I think part of it is having a certain level of experience, and the other is having a natural gift of being a woman. You can liken it to going back to your childhood when, as a little girl, you always showed the parts that you liked. We tend to feel more confident when we accentuate the natural curves of our bodies and female counterparts. Working as a bridal designer, it’s my job to understand women of all shapes and sizes, because the majority of the time, my bride is not a size 2 runway model. She’s your girl next door. And that girl next door can come in many varieties.
You have managed to build a successful business for yourself as a bridal designer in just a few short years. How much percentage of your time is spent on the design process versus business?
I spend a lot of time doing both. I still spend a lot of time behind my sewing machine. I hope that someday I can have somebody else sew all my garments, but I don’t see that happening. Designers are very particular in how they like things to get done, and I expect a certain level of perfection with my gowns. Therefore, I will always have a say-so in how they are constructed. I do have a team of pattern makers and interns working for me, which makes running a business a little easier. There is a lot to learn about manufacturers and how to mass-produce. I was fortunate to have the experience to work in a large manufacturing company with up to 500 people, so I understand how these things work.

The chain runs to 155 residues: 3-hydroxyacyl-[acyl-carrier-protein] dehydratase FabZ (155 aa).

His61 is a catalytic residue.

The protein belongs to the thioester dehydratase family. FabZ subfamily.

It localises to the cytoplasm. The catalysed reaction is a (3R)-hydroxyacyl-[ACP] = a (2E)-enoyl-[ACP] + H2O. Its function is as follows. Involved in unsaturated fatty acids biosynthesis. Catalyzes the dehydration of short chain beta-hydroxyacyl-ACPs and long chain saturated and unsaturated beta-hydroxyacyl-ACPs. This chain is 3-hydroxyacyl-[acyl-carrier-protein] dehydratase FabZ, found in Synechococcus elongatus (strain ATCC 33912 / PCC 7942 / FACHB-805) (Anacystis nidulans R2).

How do you handle difficult customers? As a bridal designer, you are constantly dealing with that customer who wants nothing less than perfection for one day. That must put a great deal of pressure on you.
I try and put myself in their shoes. It’s expected that a bride will have high expectations for that day, so of course it will be a little bit stressful, and as the day gets closer and closer, things are bound to get even more stressful. Since I’ve had the experience of working with so many brides, I feel more comfortable in knowing how to manage the quality and time lines.
Who are some of your international supply companies?